Maskirna uniforma vojnika

206

Maskirna uniforma vojnika

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  • MyCity Military Forum Chaplain~Verska služba Mycity foruma
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Vecini ljudi nije cilj da blate vs,vec da ukazu na toda vs ne vodi racuna o vizuelnom identitetu. nasa vojska ima najneuredjeniji vizuelni identitet. nije u pitanju m 03, vec 17 varijacija iste na dva vojnika uz dodatak 3 woodland varijacije kao navlake za slem, majce... naravno da ima bitnijih stvari, ali o tome postoje druge teme. a ovde ima ljudi kojima smeta sto nam vojska izgleda ko rusi u ceceniji ili kao neka pobunjenicka gerila. vs se mora potruditi da pa u pr svrhe vojska izgleda kao pod konac, jer sve one slike na sajtu vs izgledaju Jadno.



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  • jazbar 
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Estetika je stvar karakternog stanja pojedinca. Nekima je svejedno ako im je stan prljav, nesređen, neki vole da je sve u konac i čisto! Anarhija - kontra reda, kao jing i jang! Osobno sam na strani reda i protivim se tome da mi vojska izgleda jadno. Najvažnije su uniforme i osobna oprema svakog vojnika pa onda dalje prema prioritetu. Osim toga vrlo je važna unifikacija u vojski i to u svim vidovima jer umanjuje troškove i olakšava logistiku.



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Da li neko može reći nešto više o uniformi koju nosi Ratko Mladić dok je bio u VRSrpske. Ona uniforma je ostavila više nego jak utisak na mene i baš bih volio kad bi je i VS uzela u razmatranje. Pored n je me nebi zanimale ni multicam ni digital.
Nešto slično sam vidio samo u vojsci Grčke i Rusije čini mi se.

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Mislim da su se te uniforme radile po uzoru na Grcke,u VRS su ih i nazivali Grcka sara.Inace te uniforme su se u VRS korfistile mnogo prije M93,cak i u mnogo vecem broju.Uniforme M93 su se u VRS pojavile tek sredinom 1993. godine,a u masovnu upotrebu usle su poslije rata.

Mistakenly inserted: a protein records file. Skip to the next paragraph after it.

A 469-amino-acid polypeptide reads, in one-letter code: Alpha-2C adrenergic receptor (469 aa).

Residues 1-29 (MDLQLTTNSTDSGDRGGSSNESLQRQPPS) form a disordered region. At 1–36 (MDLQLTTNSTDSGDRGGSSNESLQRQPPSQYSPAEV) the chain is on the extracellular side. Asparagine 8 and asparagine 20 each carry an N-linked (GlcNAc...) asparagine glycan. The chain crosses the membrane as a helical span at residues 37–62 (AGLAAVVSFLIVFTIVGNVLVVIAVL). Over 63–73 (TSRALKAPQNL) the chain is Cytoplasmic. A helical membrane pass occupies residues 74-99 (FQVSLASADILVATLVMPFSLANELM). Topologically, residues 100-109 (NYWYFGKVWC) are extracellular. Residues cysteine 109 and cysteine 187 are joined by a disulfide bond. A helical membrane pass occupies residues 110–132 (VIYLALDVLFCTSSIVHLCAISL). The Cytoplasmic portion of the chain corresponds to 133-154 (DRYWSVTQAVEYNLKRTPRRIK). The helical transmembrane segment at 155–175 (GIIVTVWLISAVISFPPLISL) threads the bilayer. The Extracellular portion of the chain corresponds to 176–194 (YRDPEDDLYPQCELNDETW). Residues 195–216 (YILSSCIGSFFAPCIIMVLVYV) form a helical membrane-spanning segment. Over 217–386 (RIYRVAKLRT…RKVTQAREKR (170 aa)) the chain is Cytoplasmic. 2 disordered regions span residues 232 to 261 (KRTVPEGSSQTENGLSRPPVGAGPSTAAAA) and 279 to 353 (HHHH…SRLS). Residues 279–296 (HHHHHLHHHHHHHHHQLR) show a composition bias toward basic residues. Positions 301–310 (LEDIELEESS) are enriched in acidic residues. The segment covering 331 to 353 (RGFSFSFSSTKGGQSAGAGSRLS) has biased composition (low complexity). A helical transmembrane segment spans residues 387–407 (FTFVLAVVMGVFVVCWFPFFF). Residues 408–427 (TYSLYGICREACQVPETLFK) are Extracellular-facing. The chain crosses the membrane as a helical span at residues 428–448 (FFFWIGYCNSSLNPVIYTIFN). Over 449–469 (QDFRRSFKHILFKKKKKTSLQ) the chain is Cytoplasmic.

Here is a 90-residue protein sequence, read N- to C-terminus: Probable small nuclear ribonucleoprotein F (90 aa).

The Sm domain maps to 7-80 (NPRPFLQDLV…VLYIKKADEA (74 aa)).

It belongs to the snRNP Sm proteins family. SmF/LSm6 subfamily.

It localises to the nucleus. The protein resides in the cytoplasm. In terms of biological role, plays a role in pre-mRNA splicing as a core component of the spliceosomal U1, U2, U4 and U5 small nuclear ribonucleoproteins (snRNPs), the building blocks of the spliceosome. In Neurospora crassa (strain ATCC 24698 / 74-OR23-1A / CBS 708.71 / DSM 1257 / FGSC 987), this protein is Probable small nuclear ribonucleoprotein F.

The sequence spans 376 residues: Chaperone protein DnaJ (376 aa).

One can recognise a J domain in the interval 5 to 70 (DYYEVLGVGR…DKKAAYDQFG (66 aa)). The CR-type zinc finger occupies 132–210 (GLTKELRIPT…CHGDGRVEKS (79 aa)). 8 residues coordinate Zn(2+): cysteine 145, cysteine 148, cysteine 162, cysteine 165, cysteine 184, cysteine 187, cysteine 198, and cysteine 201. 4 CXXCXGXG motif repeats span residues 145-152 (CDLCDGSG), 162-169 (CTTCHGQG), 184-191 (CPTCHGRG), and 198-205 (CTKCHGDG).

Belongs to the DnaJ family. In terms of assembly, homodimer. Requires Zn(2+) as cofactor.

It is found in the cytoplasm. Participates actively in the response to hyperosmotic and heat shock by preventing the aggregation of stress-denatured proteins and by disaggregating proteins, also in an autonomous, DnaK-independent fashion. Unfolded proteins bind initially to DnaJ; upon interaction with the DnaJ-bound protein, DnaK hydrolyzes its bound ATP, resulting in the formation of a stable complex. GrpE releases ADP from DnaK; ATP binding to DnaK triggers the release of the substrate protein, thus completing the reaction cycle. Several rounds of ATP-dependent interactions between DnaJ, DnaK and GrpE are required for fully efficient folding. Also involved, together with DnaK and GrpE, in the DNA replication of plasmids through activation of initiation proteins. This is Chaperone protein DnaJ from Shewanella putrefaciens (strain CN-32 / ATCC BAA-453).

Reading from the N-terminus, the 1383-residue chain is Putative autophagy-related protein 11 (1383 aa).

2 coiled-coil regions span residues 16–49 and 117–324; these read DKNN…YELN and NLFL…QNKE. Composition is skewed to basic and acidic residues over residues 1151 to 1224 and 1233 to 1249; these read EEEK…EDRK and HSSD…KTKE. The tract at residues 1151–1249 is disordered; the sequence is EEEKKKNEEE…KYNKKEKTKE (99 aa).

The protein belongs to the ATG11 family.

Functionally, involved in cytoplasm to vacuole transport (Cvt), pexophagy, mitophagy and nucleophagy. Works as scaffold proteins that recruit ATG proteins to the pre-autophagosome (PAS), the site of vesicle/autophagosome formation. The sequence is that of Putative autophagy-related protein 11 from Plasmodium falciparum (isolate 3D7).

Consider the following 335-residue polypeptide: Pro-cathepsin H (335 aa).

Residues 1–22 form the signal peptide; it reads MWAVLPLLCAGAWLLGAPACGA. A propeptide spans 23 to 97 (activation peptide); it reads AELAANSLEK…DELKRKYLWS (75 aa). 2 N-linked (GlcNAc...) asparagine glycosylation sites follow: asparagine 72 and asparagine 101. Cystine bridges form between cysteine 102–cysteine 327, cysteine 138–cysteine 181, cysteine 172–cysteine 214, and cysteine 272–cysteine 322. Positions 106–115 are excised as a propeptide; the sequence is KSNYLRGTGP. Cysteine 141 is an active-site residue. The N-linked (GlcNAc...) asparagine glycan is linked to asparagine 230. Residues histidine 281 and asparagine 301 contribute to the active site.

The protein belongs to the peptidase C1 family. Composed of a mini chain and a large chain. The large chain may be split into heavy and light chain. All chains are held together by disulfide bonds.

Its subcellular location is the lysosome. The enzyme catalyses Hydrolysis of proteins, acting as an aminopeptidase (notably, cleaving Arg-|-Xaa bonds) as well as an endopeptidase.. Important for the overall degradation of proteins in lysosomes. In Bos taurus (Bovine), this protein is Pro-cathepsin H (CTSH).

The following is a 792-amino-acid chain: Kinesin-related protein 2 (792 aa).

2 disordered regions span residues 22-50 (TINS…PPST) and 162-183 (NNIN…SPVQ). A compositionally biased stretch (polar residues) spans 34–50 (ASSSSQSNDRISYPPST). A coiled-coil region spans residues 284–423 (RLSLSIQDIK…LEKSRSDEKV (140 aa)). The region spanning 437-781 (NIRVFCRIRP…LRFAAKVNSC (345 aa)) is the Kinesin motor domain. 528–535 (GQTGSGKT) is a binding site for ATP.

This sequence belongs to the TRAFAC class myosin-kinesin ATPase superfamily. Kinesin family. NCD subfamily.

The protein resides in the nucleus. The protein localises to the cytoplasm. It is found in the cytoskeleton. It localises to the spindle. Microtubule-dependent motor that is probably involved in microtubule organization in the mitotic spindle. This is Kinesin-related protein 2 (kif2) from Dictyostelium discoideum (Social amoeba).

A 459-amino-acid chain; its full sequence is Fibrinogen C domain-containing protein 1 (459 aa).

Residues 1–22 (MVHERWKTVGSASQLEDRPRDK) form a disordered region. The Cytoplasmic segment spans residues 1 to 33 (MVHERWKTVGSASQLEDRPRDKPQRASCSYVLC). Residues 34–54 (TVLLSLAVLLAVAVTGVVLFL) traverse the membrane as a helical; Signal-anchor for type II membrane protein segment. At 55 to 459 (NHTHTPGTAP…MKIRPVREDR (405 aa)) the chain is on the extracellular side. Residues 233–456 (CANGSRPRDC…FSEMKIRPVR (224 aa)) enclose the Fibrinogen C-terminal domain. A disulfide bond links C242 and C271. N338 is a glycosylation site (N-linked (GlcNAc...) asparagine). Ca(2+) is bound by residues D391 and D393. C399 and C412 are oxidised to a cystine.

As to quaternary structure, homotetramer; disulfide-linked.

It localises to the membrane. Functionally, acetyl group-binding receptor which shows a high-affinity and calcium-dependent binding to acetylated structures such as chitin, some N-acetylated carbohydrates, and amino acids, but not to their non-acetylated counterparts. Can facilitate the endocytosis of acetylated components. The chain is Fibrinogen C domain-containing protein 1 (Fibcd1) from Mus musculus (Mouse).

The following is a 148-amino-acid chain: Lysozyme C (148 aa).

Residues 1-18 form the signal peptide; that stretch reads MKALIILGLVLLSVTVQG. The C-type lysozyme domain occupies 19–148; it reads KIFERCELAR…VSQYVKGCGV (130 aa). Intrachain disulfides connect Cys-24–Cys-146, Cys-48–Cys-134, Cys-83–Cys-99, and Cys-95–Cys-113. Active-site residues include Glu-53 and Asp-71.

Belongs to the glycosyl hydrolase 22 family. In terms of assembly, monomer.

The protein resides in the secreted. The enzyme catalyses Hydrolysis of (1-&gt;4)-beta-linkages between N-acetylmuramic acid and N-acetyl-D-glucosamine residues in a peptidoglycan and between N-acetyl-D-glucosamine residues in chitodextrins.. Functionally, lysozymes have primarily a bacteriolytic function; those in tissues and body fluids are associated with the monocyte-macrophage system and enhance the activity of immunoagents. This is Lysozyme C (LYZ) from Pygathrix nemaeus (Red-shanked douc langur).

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VaRvArI 85 ::Da li neko može reći nešto više o uniformi koju nosi Ratko Mladić dok je bio u VRSrpske. Ona uniforma je ostavila više nego jak utisak na mene i baš bih volio kad bi je i VS uzela u razmatranje. Pored n je me nebi zanimale ni multicam ni digital.
Nešto slično sam vidio samo u vojsci Grčke i Rusije čini mi se.


@VaRvArI85
Pogledaj temu malo unazad, dosta smo pricali o toj uniformi.
Ukratko, to je bila borbena uniforma sa kojom je trebalo opremiti miliciju na saveznom i republickom nivou, zato i jeste bila toliko prisutna u Bosni.
U Makedoniji i dan danas se koristi kao borbena uniforma policije.
Inace razlikuje se dosta od grcke uniforme, a obe su nastale na osnovu francuske "Lizard" sare.

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Trpe i Misirac hvala na info, pogledaću kasnije temu ispočetka

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Army Cuts the Velcro

In a move that has the Web buzzing, the U.S. Army has decided to banish Velcro from uniform pants and bring back buttons.

Replacing the fastener on uniforms isn't your traditional front-page news, but the shift has captured the attention of many. A buzzy article from USA Today explains that soldiers told their superiors that the Velcro's stickiness was being affected by the sand of the Afghanistan desert. Pockets weren't staying shut.

The Army surved 2,700 soliders, and 60% of them said they would prefer buttons for their cargo pockets (only 11% wanted to "stick" with Velcro). Authorities listened, and now it looks like the old-fashioned button will be making a return.

The USA Today goes on to mention that the move back to buttons will end up saving the Army nearly $1 per uniform. There is at least one other huge benefit: Unlike Velcro, buttons don't make any noise. In times of conflict and danger, silence can be absolutely vital.

But don't feel too bad for Velcro. It isn't going away from the uniforms completely. It will still be on the sleeves, and under the soldier's nameplates.

Like Post-it Notes and other "Why didn't I think of that?" inventions, the hook and loop fastener has long captured the attention of Web searchers. Envious lookups for "velcro inventor" and "who invented velcro" are always popular in the Search box.

Here's the scoop. According to Idea Finder, Velcro was the creation of Swiss inventor George de Mestral. Back in 1948, he took a walk in the woods. Upon returning to his home, he noticed that a lot of burrs had attached themselves to his clothes. Eager to understand why, de Mestral examined the burrs under a microscope and saw how the tiny hooks on the burrs meshed with the loops of the fabric. From that stroll, a famous invention was born.